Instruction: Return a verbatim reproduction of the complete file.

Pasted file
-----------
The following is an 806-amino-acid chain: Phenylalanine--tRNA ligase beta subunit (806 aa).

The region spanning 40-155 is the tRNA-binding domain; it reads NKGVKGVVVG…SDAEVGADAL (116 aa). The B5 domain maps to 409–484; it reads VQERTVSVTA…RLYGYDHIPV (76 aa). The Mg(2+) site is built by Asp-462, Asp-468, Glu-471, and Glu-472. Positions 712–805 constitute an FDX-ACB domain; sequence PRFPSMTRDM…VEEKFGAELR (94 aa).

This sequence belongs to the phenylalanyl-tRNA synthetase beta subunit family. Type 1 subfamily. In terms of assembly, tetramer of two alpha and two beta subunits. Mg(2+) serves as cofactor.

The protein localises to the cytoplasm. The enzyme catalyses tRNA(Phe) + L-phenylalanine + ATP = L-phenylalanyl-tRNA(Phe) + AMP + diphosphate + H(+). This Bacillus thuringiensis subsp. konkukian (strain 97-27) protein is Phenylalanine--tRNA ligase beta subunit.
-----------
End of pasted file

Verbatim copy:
The following is an 806-amino-acid chain: Phenylalanine--tRNA ligase beta subunit (806 aa).

The region spanning 40-155 is the tRNA-binding domain; it reads NKGVKGVVVG…SDAEVGADAL (116 aa). The B5 domain maps to 409–484; it reads VQERTVSVTA…RLYGYDHIPV (76 aa). The Mg(2+) site is built by Asp-462, Asp-468, Glu-471, and Glu-472. Positions 712–805 constitute an FDX-ACB domain; sequence PRFPSMTRDM…VEEKFGAELR (94 aa).

This sequence belongs to the phenylalanyl-tRNA synthetase beta subunit family. Type 1 subfamily. In terms of assembly, tetramer of two alpha and two beta subunits. Mg(2+) serves as cofactor.

The protein localises to the cytoplasm. The enzyme catalyses tRNA(Phe) + L-phenylalanine + ATP = L-phenylalanyl-tRNA(Phe) + AMP + diphosphate + H(+). This Bacillus thuringiensis subsp. konkukian (strain 97-27) protein is Phenylalanine--tRNA ligase beta subunit.